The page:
Parshas Chukas and Balak

This week’s Parsha is Parshas Chukas and Balak. In Parshas Chukas we learn of the war that the Jewish people waged with Sichon and Og, two great Kings, as they came to enter the land of Israel. The Torah tells us that the city of Cheshbon, which was the capital of Sichon, was captured by the Jews. This city, Cheshbon, had been captured by Sichon in an earlier war. A verse is then added in the Torah, which needs some explanation;

“Therefore the rulers say, come to Cheshbon. May it be built and established as a city of Sichon. “ (Numbers 21:27) The simple translation of this verse is that the Kings and rulers of the area, when watching Sichon battle for this area, said that this city of Cheshbon should become his city. Indeed, it did become his capital until the Jews captured it from Sichon.

The Talmud (Bava Basra 78b) offers another explanation of this verse: “Therefore the rulers” - this refers to people who rule (are in control) over themselves; “Come to Cheshbon” – Come and make a cheshbon>/b> – A calculation of what we are doing in this world. Calculate the cost of a mitzvah as opposed to its reward; Calculate the gain of a sin against what it costs in the long run. This piece of advise sounds fairly simple; think about what you are doing with your life before it is too late. Why is this necessary for the Sages to say this?

The Chofetz Chaim used to explain this with a parable; One time a wealthy businessman had to travel to a nearby town. He hired a wagon driver to take him in his wagon. “One thing I warn you. Make sure that you watch your horse carefully that he doesn’t veer off the road.” The wagon driver agreed, and they set off on their trip. As soon as they left the city, the wagon driver fell asleep. The horse soon spotted a patch of grass and ran off the road to eat some of it. The wagon turned over, and the businessman was thrown from it. He screamed at the wagon driver – “Didn’t I tell you to make sure that your animal goes on the road? How did you allow yourself to fall asleep and leave it to go on its own?” The wagon driver tried to justify himself and said, “I know my horse. He knows the way. I never thought he will go off the road.” Enraged, the businessman replied, “Fool! Is a horse capable of understanding? Even if he is better then other horses, he is still a horse! If he sees something enticing, of course he will go after it! You must always hold onto him and not him roam on his own!”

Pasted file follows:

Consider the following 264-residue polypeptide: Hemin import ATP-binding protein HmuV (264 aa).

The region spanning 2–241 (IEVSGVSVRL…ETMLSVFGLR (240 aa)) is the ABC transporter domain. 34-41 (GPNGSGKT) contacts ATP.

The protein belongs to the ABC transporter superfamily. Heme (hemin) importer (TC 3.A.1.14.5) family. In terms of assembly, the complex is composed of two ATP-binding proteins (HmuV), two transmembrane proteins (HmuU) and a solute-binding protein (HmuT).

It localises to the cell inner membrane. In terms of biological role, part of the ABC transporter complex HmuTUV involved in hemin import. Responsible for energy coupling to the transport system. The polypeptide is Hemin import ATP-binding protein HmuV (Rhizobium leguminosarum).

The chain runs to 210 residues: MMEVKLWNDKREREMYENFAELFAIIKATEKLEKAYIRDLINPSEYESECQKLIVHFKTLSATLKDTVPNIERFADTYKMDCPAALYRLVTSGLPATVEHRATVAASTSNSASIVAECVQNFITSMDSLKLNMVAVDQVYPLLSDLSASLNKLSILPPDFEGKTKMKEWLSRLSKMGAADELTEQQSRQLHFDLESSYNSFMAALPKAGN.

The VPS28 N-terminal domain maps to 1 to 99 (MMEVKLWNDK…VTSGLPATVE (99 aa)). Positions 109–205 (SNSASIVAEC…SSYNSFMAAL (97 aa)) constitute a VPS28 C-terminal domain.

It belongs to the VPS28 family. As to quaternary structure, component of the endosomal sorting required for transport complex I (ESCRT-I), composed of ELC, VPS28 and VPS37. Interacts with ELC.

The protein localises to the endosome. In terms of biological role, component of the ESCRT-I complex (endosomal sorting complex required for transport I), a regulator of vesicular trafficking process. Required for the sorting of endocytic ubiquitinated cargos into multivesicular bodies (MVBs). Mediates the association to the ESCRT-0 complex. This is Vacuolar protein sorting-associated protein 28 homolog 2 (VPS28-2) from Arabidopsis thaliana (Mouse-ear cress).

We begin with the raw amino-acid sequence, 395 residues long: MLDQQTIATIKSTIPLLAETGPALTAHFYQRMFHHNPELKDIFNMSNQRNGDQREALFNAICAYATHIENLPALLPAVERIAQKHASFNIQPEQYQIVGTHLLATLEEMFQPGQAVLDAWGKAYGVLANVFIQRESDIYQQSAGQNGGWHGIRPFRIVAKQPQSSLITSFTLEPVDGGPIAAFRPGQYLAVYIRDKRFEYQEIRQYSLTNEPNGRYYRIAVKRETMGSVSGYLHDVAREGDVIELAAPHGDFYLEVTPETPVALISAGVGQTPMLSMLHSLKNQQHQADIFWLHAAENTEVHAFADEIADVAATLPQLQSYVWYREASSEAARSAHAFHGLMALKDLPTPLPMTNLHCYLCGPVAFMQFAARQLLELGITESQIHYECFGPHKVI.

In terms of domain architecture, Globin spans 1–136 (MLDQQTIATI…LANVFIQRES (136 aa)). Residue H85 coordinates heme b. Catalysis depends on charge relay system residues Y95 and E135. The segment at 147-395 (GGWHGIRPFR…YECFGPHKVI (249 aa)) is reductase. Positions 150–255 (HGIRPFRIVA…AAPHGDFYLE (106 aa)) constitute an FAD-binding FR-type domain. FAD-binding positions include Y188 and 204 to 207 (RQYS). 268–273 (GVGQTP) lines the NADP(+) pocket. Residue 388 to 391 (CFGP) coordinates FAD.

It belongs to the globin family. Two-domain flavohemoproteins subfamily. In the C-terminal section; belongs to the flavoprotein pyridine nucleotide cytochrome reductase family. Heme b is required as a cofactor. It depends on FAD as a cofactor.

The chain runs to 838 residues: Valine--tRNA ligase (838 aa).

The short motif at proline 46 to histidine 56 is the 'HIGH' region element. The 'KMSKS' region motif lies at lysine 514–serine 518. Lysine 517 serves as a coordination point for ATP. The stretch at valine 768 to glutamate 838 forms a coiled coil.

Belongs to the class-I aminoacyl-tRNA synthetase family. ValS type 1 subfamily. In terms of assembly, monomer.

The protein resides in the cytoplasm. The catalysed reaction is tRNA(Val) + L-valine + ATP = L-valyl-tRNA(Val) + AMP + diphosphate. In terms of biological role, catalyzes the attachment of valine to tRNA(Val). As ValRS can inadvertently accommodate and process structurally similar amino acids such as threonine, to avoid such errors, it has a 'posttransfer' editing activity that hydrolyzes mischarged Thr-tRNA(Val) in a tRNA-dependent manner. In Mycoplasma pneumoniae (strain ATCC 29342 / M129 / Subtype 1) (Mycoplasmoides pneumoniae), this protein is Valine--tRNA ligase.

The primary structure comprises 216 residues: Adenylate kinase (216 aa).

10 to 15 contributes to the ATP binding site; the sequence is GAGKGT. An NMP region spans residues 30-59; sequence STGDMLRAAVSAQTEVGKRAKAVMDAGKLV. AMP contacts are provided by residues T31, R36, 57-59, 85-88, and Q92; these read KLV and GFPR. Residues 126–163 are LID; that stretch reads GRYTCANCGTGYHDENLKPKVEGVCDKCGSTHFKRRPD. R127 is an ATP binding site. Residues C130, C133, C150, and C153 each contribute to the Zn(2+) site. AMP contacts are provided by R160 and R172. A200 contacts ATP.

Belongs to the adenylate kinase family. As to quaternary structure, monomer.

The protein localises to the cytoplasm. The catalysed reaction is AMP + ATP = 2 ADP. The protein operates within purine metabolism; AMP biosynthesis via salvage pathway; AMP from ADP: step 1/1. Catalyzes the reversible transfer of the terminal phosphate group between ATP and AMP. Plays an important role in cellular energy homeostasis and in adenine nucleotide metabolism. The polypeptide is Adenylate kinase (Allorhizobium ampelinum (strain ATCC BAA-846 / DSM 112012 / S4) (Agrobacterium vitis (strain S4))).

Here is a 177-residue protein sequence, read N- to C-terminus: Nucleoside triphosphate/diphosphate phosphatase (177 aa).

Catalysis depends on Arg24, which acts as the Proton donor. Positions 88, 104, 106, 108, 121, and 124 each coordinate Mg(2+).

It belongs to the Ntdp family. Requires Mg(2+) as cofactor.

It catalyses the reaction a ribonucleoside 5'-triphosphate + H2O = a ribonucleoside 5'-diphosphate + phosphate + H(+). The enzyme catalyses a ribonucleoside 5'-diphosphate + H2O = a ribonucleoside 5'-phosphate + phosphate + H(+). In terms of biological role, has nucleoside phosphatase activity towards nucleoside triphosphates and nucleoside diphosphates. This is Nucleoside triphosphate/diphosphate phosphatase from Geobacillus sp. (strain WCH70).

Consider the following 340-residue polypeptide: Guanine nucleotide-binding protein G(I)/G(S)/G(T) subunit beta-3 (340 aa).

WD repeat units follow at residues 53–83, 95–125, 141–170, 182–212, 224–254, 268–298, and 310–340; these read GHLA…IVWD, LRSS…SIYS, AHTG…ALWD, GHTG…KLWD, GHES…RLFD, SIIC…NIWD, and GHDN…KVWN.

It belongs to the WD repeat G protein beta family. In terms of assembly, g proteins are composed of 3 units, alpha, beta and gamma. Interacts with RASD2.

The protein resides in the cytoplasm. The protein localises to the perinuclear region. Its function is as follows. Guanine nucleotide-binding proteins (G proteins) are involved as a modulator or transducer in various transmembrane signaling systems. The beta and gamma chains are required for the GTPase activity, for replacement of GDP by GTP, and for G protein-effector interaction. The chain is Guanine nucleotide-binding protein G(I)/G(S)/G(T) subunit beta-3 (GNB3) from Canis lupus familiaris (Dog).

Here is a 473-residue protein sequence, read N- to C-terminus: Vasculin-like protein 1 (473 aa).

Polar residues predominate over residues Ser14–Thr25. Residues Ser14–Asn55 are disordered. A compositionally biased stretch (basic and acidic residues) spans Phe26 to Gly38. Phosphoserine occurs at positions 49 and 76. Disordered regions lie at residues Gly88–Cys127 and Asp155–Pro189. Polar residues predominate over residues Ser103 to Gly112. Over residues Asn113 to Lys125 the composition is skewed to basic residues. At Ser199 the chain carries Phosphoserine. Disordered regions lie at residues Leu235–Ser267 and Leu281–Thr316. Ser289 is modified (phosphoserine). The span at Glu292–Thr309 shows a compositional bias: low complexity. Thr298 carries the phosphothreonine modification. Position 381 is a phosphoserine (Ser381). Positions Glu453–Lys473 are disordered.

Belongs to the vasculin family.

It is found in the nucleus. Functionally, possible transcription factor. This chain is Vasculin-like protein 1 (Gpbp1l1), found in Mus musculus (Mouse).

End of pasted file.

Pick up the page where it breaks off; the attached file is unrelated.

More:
This, the Chofetz Chaim concludes, is true of each of us. Since our body has animalistic drives, we must always hold onto reins to control it. Those reins are the intellectual capacity that we have. If we think about what we are doing we can control ourselves, and live a life of success. If we don’t take the time to reflect, we can be off the right road, indulging in a meal of grass, and missing the road to true perfection.